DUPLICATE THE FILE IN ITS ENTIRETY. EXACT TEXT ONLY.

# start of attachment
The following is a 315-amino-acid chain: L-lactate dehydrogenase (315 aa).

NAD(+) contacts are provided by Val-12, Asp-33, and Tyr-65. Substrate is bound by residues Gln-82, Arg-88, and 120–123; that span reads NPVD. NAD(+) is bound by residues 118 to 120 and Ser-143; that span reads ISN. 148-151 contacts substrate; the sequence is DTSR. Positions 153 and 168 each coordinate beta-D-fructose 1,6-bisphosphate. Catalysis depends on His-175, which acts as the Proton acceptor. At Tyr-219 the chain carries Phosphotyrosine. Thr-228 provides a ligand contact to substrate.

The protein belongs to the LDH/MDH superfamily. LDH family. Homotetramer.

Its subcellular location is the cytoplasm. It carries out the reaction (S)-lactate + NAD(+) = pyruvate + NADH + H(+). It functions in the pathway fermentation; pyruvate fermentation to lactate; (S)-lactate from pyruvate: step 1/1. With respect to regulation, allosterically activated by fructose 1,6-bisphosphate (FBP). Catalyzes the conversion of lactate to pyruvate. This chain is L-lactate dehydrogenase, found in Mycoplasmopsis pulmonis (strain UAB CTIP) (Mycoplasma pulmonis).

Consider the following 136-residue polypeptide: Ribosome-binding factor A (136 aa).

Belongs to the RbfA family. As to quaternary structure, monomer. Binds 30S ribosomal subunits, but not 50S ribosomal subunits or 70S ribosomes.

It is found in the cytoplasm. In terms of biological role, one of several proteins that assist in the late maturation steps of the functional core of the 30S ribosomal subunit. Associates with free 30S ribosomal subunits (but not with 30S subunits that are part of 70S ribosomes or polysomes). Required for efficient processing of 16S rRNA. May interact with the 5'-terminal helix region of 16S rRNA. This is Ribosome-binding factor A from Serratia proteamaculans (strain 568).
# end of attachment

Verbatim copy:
The following is a 315-amino-acid chain: L-lactate dehydrogenase (315 aa).

NAD(+) contacts are provided by Val-12, Asp-33, and Tyr-65. Substrate is bound by residues Gln-82, Arg-88, and 120–123; that span reads NPVD. NAD(+) is bound by residues 118 to 120 and Ser-143; that span reads ISN. 148-151 contacts substrate; the sequence is DTSR. Positions 153 and 168 each coordinate beta-D-fructose 1,6-bisphosphate. Catalysis depends on His-175, which acts as the Proton acceptor. At Tyr-219 the chain carries Phosphotyrosine. Thr-228 provides a ligand contact to substrate.

The protein belongs to the LDH/MDH superfamily. LDH family. Homotetramer.

Its subcellular location is the cytoplasm. It carries out the reaction (S)-lactate + NAD(+) = pyruvate + NADH + H(+). It functions in the pathway fermentation; pyruvate fermentation to lactate; (S)-lactate from pyruvate: step 1/1. With respect to regulation, allosterically activated by fructose 1,6-bisphosphate (FBP). Catalyzes the conversion of lactate to pyruvate. This chain is L-lactate dehydrogenase, found in Mycoplasmopsis pulmonis (strain UAB CTIP) (Mycoplasma pulmonis).

Consider the following 136-residue polypeptide: Ribosome-binding factor A (136 aa).

Belongs to the RbfA family. As to quaternary structure, monomer. Binds 30S ribosomal subunits, but not 50S ribosomal subunits or 70S ribosomes.

It is found in the cytoplasm. In terms of biological role, one of several proteins that assist in the late maturation steps of the functional core of the 30S ribosomal subunit. Associates with free 30S ribosomal subunits (but not with 30S subunits that are part of 70S ribosomes or polysomes). Required for efficient processing of 16S rRNA. May interact with the 5'-terminal helix region of 16S rRNA. This is Ribosome-binding factor A from Serratia proteamaculans (strain 568).